Here he wasn’t sulking, but he wasn’t happy that I told him to stand still and look at me for a second. If I remember correctly, he was really engrossed in digging in the dirt at the moment. I’ll be honest, I love this picture. He’s been giving me this very disgruntled look since the first day he could focus his wobbly little newborn eyes on me!
The courtesy I give the boys after demanding a bit of cooperation against their will is to then leave them alone and let them get back to what they’re doing–even if it’s just making goofy faces at the camera again. I guess this is a way of making peace between them and the Momarazzi.
Speaking of the sake of peace, sometimes I also just have to know when to stop. There have been many times where I tried to take pictures, was met with strong opposition, so just set the camera aside and waited for them to move on and stop paying attention to me. Sometimes I’ve only waited as little as a couple of minutes before A Moment began and I was able to sneak the camera back out.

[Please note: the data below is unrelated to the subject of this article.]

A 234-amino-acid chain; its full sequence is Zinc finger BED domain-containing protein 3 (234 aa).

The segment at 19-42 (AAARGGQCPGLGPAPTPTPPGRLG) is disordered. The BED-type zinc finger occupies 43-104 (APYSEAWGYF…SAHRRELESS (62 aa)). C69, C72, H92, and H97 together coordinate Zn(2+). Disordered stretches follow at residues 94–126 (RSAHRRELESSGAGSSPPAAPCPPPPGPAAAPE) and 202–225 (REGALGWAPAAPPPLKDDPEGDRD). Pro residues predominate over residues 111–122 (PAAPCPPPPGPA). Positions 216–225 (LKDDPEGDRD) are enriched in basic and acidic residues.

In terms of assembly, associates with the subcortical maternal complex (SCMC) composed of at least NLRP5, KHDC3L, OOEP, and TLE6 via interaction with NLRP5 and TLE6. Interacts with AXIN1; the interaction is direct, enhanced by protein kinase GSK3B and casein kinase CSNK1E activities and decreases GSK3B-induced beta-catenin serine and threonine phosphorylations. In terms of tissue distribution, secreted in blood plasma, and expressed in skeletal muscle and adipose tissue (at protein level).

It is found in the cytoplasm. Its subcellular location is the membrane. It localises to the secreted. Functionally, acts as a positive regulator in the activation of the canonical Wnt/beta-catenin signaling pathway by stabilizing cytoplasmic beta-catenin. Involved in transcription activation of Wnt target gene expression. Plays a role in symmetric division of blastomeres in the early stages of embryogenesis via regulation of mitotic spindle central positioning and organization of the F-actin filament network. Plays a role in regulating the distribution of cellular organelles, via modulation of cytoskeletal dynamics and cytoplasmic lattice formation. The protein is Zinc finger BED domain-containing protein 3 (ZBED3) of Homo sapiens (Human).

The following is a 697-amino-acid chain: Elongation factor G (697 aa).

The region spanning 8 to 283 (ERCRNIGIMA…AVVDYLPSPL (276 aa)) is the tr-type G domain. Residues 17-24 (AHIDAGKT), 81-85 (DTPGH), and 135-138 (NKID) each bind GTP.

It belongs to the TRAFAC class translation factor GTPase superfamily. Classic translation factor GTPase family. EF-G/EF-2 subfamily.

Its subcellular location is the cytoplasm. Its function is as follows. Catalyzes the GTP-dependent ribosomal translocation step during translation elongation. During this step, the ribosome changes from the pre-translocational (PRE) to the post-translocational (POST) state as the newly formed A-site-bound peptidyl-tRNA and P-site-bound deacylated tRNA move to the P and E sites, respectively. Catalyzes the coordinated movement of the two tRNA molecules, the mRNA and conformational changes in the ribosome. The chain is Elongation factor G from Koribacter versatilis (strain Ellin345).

Some technical notes
I shoot with a Canon 1DS Mk II, and use a Tamron 28-75mm 2.8 almost exclusively. This lens has constant aperture, so I can zoom in and out without having to stop and readjust everything. I love this because it gives me the opportunity to take both wide angle and telephoto shots of the same scene or position, without moving and in a matter of seconds. When it comes to pictures of little kids, who wants to stop and change lenses? Or, more accurately, who has time for swapping lenses?
I’m almost always taking pictures inside our (rather dark) house, so I have to use as wide an aperture as possible (so f/2.8 on the Tamron lens). Even when I’m outdoors, though, I usually stick around f/4-f/5.6. I just like that look the best.